Belfast Telegraph

Home Sport GAA

Down are looking towards a happier new year

By Declan Bogue

The note struck by Down County Board chairman, Sean Rooney, was one of optimism for the year ahead as he wrote his programme notes for the first National League game of 2016 at home to Donegal:

"I would like to wish our new senior football manager Eamonn Burns and his backroom team all the best tonight and for the season ahead. We are delighted to have a man of the pedigree of Eamonn as our team manager and I would appeal to you all to get behind the players as we begin our new season".

Truth is, warning signs were already there as Down lost to Donegal and Fermanagh in the group stages of the Dr McKenna Cup although they did score a win over St Mary's.

That turned out to be their one and only victory in competitive football in 2016, as they dropped like a stone from Division One.

The summer brought no respite. They suffered their heaviest-ever defeat in the Ulster Championship to Monaghan, before losing to Longford by four points after extra-time in the Marshes.

For stalwart defender Brendan McArdle, injured through most of the last two years, the recent history has been an utter write-off.

Every team begins January with fresh optimism and Down have a chance to get their campaign off to a winning start when they face former manager James McCartan's Queen's this Sunday in the unusual setting of Castlewellan.

"Everyone knows the things that can be rectified, that didn't go right for us last year," the 30-year-old Annaclone man states.

"You can't beat getting an opportunity to setting things straight right away and it gives you a chance to carry your form through to the National League."

Drilling down for excuses, he offers only mild resistance.

"I suppose the fixtures didn't go for us last year with the four away games and the three home games against difficult opposition.

"In hindsight, with Eamonn coming in so late last year we didn't have the required time to prepare for Division One. Division Two will probably be equally as tough. They are tough opposition, but it is probably not just the same baptism of fire."

Since the start of November Down have been training hard. They added Rory Friel - an experienced athletics coach from Newry - to their backroom and have been pounding the tracks at Tollymore Forest Park outside Newcastle.

McArdle, employed by Down's sponsors EOS Logistics, also cites the addition of Cathal Murray as a coach and the success he has enjoyed at school's level with St Colman's Newry and St Louis' Kilkeel.

"He brings a pedigree and is a new voice. He has experience in coaching teams so he is another tool to use," chimes McArdle.

The re-establishment of Club Down, a fundraising body for the county board, along with the appointment of Burns' fellow All-Ireland winner from the '90s, Ross Carr as director of their new coaching structures, is another good news offensive.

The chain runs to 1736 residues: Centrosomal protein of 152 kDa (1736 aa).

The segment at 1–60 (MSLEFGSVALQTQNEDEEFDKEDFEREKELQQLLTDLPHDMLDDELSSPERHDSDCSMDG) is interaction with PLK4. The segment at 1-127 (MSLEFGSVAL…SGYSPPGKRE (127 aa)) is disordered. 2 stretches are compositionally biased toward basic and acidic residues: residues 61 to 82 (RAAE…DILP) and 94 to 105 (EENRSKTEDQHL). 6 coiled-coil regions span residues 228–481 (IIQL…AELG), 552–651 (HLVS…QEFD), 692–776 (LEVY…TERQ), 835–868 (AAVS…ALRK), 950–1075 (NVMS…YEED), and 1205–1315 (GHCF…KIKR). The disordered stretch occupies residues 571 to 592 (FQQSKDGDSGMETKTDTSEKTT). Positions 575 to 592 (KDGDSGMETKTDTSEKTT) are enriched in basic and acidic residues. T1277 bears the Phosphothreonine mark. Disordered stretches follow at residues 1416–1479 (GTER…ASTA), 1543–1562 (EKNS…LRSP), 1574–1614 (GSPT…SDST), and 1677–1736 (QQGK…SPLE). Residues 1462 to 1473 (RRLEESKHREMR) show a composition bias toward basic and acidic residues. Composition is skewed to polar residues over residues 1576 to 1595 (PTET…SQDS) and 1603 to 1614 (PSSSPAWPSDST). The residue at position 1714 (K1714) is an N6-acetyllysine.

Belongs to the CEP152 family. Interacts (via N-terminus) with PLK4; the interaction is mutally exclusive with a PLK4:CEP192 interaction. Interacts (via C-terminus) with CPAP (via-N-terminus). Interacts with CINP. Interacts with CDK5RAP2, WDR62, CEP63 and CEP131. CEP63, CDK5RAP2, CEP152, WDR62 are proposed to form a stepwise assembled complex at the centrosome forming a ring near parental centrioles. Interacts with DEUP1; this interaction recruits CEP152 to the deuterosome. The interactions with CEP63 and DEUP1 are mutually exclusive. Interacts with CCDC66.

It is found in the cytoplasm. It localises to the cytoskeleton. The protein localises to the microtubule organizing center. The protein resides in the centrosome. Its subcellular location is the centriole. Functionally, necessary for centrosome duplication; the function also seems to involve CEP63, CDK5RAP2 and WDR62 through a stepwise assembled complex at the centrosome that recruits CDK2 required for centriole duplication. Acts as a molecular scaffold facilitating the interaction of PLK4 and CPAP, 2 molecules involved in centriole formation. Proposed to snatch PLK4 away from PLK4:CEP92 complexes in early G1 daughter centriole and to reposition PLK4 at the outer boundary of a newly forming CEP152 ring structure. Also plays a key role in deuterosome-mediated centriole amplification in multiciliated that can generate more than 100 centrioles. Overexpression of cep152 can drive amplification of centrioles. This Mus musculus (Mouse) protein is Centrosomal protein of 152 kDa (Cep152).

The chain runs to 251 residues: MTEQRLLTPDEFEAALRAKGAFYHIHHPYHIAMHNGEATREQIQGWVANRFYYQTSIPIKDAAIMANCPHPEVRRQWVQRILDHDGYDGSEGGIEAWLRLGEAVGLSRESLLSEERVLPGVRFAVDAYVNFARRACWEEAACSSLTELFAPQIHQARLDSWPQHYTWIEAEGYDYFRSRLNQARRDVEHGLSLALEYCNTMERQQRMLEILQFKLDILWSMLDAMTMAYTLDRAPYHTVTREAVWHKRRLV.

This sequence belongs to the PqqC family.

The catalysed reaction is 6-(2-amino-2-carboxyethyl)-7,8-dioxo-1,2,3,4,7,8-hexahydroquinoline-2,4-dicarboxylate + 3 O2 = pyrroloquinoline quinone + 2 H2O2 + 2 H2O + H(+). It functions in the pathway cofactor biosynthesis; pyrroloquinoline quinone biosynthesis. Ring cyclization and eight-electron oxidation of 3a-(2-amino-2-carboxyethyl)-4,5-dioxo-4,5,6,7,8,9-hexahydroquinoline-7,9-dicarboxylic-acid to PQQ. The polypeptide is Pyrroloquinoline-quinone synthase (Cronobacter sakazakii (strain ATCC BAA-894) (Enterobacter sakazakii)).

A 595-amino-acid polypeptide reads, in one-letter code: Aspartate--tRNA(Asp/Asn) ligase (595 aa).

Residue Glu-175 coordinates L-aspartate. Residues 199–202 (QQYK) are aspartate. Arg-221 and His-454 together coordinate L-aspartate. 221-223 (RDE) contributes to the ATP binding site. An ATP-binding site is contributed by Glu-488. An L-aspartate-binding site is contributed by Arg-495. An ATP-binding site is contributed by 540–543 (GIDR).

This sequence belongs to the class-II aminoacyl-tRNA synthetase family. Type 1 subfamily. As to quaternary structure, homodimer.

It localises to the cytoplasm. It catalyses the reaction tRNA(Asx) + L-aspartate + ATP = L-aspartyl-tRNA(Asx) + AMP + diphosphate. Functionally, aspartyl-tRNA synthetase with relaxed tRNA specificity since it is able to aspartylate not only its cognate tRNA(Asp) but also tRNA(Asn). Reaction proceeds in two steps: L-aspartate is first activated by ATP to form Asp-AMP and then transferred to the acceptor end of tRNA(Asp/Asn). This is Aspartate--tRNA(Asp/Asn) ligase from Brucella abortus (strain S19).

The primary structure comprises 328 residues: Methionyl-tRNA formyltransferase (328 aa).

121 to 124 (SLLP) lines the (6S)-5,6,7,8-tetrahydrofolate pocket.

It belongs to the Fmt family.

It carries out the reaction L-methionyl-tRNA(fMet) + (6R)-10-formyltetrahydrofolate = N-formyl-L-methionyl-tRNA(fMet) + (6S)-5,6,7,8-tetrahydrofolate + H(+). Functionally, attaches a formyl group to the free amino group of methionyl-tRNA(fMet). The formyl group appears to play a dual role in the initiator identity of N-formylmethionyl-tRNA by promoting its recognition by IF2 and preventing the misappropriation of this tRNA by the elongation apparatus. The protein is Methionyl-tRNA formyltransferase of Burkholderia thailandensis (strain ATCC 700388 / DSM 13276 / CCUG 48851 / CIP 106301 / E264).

All these are needed in Down right now. The passing of three-time All-Ireland winner Joe Lennon in November, one of Gaelic football's great innovators, was for many a reminder how Down's status has slipped nationally.

McArdle won't play along with the theory, rebuking: "When I joined the squad, Down were a Division Three team (in 2008).

"Over the last nine years or so, Down have competed in Division One and Division Two. Last season wasn't great, but at the end of the day we are competing among the top 16 teams in the country. So we are not that far away. It is maybe a matter of tweaking a few wee things.

"I think the vibes would be pretty negative after last season. At the end of the day we are still in Division Two. We have an opportunity there if we can hit the ground running in Division Two to push for promotion."

What does linger over Down like a pallor is the ongoing absence of one star talent, Martin Clarke, who will quite possibly be in close quarters with McArdle on Sunday.

Asked if his, and the absence of others such as Conor Laverty drives him mad, he answers: "It does and it doesn't. In fairness, every circumstance is different for every player.

"For myself, and for some of the more senior members around the squad, playing for Down is all you wanted to do from when you were a kid."

He continues: "Obviously, some of the players who have opted out, they have their own personal reasons. Circumstances change when a player reaches a certain age and they maybe get married and there are other things.

"Down would like their best squad out, but you have to go with the hand you are dealt. That's the way it is."

Hosting a college team should represent a chance for victory. Down have achieved three victories in what amounted to a mini pre-season tournament against Louth, but real judgment will be reserved until after the month of January.

And after that, the first home draw in the Ulster Championship since 1999 sees ancient foes Armagh coming to Newry; a temptation in itself, insists McArdle.

"You can't force an individual to play for their county. (But) You hope that players will look at the Championship draw and see that we have Armagh at home in Newry and will put their hand up."

Belfast Telegraph


From Belfast Telegraph